Profit margins on pharmaceuticals at GPA’s pose problems

UMSU should not profit from the sale of essential medications

GPA’s is a major convenience for U of M students at the Fort Garry campus. We rely on its presence to fulfil many of our needs, whether they be in the form of food, coffee or even medicines.

However, the store poses a moral dilemma — should a shop run by UMSU profit from the sale of medicines to students? While there are arguments to be made in favour of both sides, I think the student union should not profit from the sale of medicines.

Some pharmaceuticals at GPA’s are sold at a higher mark-up than they are at competing chains. A 22-pack of Always menstrual pads that might set you back $4.48 at an off-campus store like Giant Tiger could cost up to $6.49 at GPA’s.

Such markups aren’t restricted to just menstrual products, they extend to other essential personal care items and sexual wellness goods. At GPA’s, 24-packs of Advil tablets cost $8.99 compared to $5.97 at Walmart. Trojan pleasure packs of condoms are priced $4.89 at GPA’s and $3.99 on Amazon.

Why is this happening? One explanation might be that these markups are convenience fees. Located on the Fort Garry campus, GPA’s saves students a trip off-campus.

But there’s also a catch for students living on campus. GPA’s isn’t merely a convenient option. Often, it’s the only feasible option. Off-campus shopping can require a 20-minute-plus bus journey, which is not only time-consuming, but can also be challenging to fit into a student’s packed schedule.

So while these markups might be justifiable because GPA’s offers convenience, that justification is deeply flawed. It’s one thing to pay a premium for convenience, it’s another when that “convenience” is your only accessible source of essentials. The lack of options is important to consider when the primary clientele consists of students, many of whom are already struggling with tuition fees, accommodation costs and other expenses.

There is the possibility that operational costs lead to elevated prices. That is completely understandable, but the student union ought to hold itself to a higher standard and try its best to keep the prices as low as possible in the context of essential needs, including pharmaceuticals and sanitary products.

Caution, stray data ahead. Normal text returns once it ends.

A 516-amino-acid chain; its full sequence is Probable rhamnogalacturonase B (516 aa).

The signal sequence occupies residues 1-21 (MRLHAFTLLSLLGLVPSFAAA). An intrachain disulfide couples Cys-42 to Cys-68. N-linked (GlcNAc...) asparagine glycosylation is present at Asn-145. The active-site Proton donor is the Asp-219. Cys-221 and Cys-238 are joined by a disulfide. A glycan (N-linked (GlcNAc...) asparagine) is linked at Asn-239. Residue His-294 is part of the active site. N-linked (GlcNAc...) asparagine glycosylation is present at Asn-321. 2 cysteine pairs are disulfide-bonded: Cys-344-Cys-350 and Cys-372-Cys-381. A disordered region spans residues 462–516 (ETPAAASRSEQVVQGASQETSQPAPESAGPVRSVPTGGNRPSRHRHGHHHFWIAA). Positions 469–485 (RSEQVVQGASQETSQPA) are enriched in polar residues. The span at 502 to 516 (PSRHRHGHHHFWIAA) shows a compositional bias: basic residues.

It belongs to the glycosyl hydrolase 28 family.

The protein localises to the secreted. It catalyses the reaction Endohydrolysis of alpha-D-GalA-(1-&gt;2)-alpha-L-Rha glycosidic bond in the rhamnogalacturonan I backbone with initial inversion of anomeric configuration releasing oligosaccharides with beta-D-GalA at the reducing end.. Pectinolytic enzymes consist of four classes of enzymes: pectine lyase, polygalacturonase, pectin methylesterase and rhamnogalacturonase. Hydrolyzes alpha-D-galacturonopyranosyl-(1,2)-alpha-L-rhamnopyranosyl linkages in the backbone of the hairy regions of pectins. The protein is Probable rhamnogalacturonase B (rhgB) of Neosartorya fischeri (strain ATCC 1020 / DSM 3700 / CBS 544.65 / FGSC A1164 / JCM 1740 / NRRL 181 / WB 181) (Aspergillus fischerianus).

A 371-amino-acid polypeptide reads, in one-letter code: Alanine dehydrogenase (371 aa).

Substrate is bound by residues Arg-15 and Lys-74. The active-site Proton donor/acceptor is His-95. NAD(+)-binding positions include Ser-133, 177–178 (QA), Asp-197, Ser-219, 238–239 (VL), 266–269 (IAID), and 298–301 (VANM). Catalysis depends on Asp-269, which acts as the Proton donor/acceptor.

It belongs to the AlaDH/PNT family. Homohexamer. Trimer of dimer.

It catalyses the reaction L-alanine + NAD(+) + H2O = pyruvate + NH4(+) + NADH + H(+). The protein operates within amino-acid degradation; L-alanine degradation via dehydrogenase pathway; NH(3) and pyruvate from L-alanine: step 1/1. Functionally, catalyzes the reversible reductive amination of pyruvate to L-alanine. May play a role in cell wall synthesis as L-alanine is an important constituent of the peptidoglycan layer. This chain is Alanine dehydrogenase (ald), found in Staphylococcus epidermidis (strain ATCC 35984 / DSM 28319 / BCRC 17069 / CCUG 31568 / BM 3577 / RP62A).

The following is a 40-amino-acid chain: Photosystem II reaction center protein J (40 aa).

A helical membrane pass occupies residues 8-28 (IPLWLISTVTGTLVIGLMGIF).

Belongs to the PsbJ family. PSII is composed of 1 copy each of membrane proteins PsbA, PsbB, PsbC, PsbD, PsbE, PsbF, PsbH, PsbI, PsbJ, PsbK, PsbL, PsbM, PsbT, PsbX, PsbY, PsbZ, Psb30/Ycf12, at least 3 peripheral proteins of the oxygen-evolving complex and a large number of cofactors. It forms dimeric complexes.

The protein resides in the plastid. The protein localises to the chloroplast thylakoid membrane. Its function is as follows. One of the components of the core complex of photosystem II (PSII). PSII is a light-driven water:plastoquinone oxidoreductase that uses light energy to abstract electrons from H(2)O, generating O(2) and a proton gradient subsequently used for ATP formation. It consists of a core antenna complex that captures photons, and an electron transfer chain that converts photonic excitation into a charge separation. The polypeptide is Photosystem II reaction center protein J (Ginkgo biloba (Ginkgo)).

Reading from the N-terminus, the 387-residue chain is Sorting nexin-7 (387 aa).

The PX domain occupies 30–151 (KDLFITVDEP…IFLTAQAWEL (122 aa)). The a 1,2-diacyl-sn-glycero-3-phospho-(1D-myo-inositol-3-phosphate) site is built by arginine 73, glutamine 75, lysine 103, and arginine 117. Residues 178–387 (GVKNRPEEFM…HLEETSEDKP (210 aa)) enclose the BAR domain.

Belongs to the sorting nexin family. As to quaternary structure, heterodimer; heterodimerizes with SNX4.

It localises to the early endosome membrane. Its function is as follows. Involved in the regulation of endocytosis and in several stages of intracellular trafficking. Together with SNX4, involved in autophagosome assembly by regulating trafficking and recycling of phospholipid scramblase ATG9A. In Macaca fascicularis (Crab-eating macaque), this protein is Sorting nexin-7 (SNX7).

While the union does have operational expenses, it’s essential to remember that one of its goals is “providing a foundation on the basis of academia, lifestyle, and wellbeing through student groups, health awareness, and encouragement of scholastic optimization.”

I am calling for reconsideration and revaluation. I urge UMSU to reconsider its pricing strategy. They can likely afford to make less profit on medications, as GPA’s brought in $217,000 dollars in revenue in the 2022-23 year.

In my opinion, the ramifications of such high prices are multifaceted. For instance, these prices can contribute to financial strain. Students, especially those who are self-financed or depend on limited financial aid, may find these inflated prices burdensome.

High prices might deter students from buying essential medications. The increased price of condoms could deter students from engaging in safe sex on campus.

Discovering such markups corrodes the trust that students place in the student union. It’s disheartening to think that the student union, which should prioritize our well-being, might be taking advantage of our needs.

This issue is about ethics, responsibility and the core values that a student union should uphold. If our student union truly aims to nurture and support its students, revisiting the convenience store’s pricing strategy is not just recommended – it’s imperative.

As members of the union, we should try to do our best to ensure that the union is profitable and financially sustainable, but I don’t believe pharmaceuticals should be monetized. After all, safeguarding our health and well-being should never come at a marked-up price.